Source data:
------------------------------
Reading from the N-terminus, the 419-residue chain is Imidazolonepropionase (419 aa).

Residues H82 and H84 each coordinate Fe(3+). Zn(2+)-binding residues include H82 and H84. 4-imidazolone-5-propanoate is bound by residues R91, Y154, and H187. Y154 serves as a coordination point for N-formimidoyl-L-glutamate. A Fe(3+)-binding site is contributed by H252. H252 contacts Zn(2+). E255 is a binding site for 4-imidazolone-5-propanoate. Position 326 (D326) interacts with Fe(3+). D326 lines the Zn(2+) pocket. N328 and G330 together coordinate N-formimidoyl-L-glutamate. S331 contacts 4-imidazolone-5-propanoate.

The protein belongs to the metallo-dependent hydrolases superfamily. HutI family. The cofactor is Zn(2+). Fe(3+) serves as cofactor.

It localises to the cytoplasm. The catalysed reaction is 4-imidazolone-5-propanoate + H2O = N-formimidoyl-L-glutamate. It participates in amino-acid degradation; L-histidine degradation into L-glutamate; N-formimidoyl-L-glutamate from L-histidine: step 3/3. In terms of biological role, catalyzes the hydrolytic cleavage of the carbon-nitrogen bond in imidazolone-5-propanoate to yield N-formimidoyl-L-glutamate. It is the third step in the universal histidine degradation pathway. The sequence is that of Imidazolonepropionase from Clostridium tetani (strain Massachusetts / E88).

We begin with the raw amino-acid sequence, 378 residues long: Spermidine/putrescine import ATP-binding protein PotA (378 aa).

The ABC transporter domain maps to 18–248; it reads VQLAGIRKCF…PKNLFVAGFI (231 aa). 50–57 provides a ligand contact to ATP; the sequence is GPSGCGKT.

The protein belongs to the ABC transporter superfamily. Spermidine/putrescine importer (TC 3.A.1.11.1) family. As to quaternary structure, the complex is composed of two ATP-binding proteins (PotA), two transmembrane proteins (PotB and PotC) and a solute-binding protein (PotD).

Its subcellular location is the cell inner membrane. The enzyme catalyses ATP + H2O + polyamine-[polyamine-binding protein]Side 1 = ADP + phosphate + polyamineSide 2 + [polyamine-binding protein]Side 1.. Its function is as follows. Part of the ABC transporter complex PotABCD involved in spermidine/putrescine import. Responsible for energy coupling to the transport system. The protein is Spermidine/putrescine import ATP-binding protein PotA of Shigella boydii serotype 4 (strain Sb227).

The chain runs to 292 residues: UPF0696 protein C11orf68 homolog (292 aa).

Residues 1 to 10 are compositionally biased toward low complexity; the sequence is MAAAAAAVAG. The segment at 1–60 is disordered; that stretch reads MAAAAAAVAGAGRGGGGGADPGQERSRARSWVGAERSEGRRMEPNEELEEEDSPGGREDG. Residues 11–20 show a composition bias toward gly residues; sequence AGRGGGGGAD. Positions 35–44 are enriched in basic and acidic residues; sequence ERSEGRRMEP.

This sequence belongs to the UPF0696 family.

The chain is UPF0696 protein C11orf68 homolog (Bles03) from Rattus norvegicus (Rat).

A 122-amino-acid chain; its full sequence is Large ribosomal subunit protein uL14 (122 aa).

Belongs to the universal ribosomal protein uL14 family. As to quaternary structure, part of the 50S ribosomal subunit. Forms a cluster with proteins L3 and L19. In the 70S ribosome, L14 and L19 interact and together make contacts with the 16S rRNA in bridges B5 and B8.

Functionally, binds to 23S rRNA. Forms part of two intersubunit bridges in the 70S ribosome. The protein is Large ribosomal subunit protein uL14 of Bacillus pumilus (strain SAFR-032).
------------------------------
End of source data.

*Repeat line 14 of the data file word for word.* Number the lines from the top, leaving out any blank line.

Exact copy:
Belongs to the universal ribosomal protein uL14 family. As to quaternary structure, part of the 50S ribosomal subunit. Forms a cluster with proteins L3 and L19. In the 70S ribosome, L14 and L19 interact and together make contacts with the 16S rRNA in bridges B5 and B8.